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Rumor at the dog park is that pumpkin and canned pumpkin (not pie filling) is a wonder food. We know it’s great for humans, but what are the health benefits for dogs and cats when given in small doses?
Diarrhea | Constipation
Pumpkin offers a solution to both! Canned pumpkin is actually pumpkin in a puree form. But, did you know pumpkin is rich in fiber and adding two teaspoons to your dog’s food will aid in digestion?
For the opposite problem pumpkin softens your dog’s stool and can cure an upset stomach or constipation quickly. Dr. Carol McConnell, chief veterinary medical officer for Nationwide pet insurance agrees, adding,“Veterinarians have long known the benefits of adding a little canned pumpkin to a pet’s diet regularly.”
Who would have thought that a teaspoon of pumpkin a day over time can prevent furballs?
Also, the fiber in the pumpkin can move furballs through a cat’s tummy and into the litter box. Most kitties love pumpkin, but if your cat is finicky mix it with food and watch it disappear— along with furballs.
Urinary Tract Support
The oils that are found in pumpkin seeds and pumpkin flesh support urinary tract health in both dogs and cats. According to veterinarians, adding pumpkin to your pet’s diet can help avoid this painful condition.
Pumpkin seeds also contain an amino acid called cucurbitin, which acts as a natural de-worming agent. Tapeworms and intestinal parasites become paralyzed by cucurbitin. The best way to prepare the seeds is to grind up fresh seeds until they are a powder consistency. Mix a teaspoon of powder into a marble size portion of wet food, three times a day. Store leftover seeds in an airtight container to keep fresh.
Skin and Coat
Do you like roasted pumpkin seeds?
Share them with your dog! The antioxidants and essential fatty acids help moisturize your pet’s fur and skin from the inside out. Need a quick recipe?
Lightly coat a baking sheet with cooking oil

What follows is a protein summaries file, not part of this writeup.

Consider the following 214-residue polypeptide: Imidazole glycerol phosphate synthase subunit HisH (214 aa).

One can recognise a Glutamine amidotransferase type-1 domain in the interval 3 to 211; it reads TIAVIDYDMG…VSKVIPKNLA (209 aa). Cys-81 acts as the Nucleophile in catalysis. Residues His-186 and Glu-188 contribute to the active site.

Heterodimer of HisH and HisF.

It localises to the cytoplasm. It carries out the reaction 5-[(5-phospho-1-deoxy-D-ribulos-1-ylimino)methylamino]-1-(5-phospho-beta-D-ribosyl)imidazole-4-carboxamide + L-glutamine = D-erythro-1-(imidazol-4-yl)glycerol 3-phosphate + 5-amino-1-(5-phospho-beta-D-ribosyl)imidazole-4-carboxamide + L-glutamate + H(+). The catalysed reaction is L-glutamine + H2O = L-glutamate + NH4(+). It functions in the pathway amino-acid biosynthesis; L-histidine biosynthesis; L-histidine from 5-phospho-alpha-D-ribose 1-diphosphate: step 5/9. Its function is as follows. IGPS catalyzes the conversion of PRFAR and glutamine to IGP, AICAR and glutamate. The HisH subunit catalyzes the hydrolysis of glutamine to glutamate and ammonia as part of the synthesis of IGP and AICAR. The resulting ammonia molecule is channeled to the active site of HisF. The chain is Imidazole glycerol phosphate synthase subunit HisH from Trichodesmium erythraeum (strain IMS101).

Roast at 375 degrees for 5-10 minutes
Cool and serve.
Allow your pet to eat two-three seeds as a daily treat. Yummy! Leftover seeds should be stored in an airtight container.
Pumpkin, seeds and its flesh are loaded with Vitamin A, beta-carotene, potassium, iron, copper, zinc and manganese. The antioxidants found in pumpkin are known to prevent some cancer and are obviously a healthy addition to a pet’s diet.
Pumpkin is wonderful and oh so tasty. Remember that the amount you add depends on your pet’s size and species (dog or cat). It’s a good idea to reach out to your veterinarian if you have questions about the daily serving amount and frequency. One can of pumpkin contains 29 tablespoons – too much for one or even a two pet family to eat in one week.
Pumpkin Coconut Oil Dog Treats
Makes 10-12 Dog Treats
1/4 teaspoon ground cinnamon
1/3 cup unrefined coconut oil, melted
1/3 cup pure pumpkin puree in a bowl, combine melted coconut oil, pumpkin puree, and cinnamon. It may look separated, but keep mixing until smooth. You may need a electric hand mixer to combine smoothly.
Pour mixture into a ice cube tray and freeze until solid.
Remove from ice cube tray and store in a jar in the refrigerator or freezer for about 1 week.
What to Bring for Hiking with Dogs:
Leash and harness or collar – It is a law on most Northwest trails that your dog be on a leash no longer than 6 feet. There are many good reasons for this – from safety to environmental protection – so the rules should always be followed. A collar is good but a harness is even better for hiking because it reduces the stress on your dog’s neck and back.
ID Tags and picture identification – We never want our dogs to get lost but it can happen. If your dog is wearing clear identification, it’s easier for you two to be reunited. A picture of your pooch is worth a thousand words when you are trying to describe them to other hikers too.
Plenty of water and snacks – Bringing water for you is a given but be sure to bring extra for your pooch too so both of you can drink freely. You’ll also want to bring plenty of snacks to keep your dog’s energy up.
Collapsible water bowl – Carrying a collapsible water dish is a big help when your pup is trying to drink.
Dog Poop Bags – It’s the right thing to do, and the law in most places, to pick up your dog’s poo and carry it out. Also bring a couple of gallon Ziploc bags to put the full waste bags to help keep the rest of your hike smell free.
Basic first aid kit – It’s always a good idea to carry a first aid kit on your hikes but be sure to throw a couple of dog-specific things in there if you are bringing your dog. Some PawZ booties (affiliate) to help keep a foot bandage dry and clean.
Camera – Okay, this is more for you than your dog but you’ll want to catch plenty of “cute fido moments” when you are adventuring with your dog. Photos of your dog with an alpine lake or jagged mountain in the background is so much more interesting to show your friends than a picture of your dog passed out on the sofa.